WINSTON, Ore. -- Wildlife Safari in Winston has rare animals from across the globe - like rhinos, lions and even an Anatolian Shepherd.
And the rare thing about the Anatolian Shepherd female at Wildlife Safari is not her breed, but her roommate - who just happens to be the fastest predator on earth.
"It's a very popular question of why we have a dog and a cheetah out there and it's a common practice that a lot of institutions across the United States are doing right now in an effort to tell this very conservation story," said Dan Brands, Curator at Wildlife Safari.
As a single birth cheetah cub, Sanurra was abandoned by her mother, which opened the door for these two to be brought together.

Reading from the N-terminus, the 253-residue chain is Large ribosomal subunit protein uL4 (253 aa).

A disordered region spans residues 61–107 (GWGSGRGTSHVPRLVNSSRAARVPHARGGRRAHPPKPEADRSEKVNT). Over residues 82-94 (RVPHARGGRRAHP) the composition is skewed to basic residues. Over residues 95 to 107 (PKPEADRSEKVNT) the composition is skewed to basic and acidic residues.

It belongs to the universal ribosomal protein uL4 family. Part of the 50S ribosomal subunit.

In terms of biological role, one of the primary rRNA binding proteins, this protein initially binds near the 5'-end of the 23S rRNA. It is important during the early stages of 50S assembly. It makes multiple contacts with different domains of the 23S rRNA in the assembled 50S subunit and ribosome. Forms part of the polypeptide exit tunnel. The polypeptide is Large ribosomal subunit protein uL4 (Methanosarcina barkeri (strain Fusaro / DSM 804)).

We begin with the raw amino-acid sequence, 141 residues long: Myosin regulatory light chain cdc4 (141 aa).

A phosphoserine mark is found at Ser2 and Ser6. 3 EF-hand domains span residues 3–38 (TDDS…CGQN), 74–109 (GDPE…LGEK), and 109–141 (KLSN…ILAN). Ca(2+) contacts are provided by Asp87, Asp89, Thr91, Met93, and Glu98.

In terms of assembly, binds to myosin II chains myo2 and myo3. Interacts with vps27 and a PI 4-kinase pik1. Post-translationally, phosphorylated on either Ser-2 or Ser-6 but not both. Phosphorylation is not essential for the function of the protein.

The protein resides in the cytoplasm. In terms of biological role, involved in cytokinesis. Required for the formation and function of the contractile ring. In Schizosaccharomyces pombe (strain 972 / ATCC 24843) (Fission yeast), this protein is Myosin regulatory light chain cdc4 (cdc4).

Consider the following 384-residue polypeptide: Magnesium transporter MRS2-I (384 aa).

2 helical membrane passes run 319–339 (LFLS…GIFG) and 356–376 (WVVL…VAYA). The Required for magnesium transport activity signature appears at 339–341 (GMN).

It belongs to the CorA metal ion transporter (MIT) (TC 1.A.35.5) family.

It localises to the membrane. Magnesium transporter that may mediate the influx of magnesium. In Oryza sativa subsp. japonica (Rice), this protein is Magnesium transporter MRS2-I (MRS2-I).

"Rather than let Sanurra grow up alone we were able to bring in a dog as a sibling, basically like her sister, and they have been together ever since," said Sarah Roy, cheetah supervisor at Wildlife Safari.
This odd pairing was no accident, as an Anatolian Shepard is very protective and that natural instinct could be the key to saving the wild cheetah population.
"Anatolians will be like that no matter how they are raised, whether it's with goats or whether it's cattle. So the farmers get these dogs as puppies and a big barking dog is plenty to keep a cheetah away from their livestock. And in turn, farmers are shooting less cheetahs because right now they are a shoot-on-sight animal," said Roy.
While these roommates may be considered the odd couple at Wildlife Safari, caretakers says it's like nothing they've ever seen.
"When we take the dog for her daily walk, the cheetah sits on her house and waits for the dog to come back and if we take Sanurra down to the village for the day, Ellie cries and whines for her cheetah to come back, so they do miss each other," said Roy.
That type of bond could change the road ahead for cheetahs in Africa.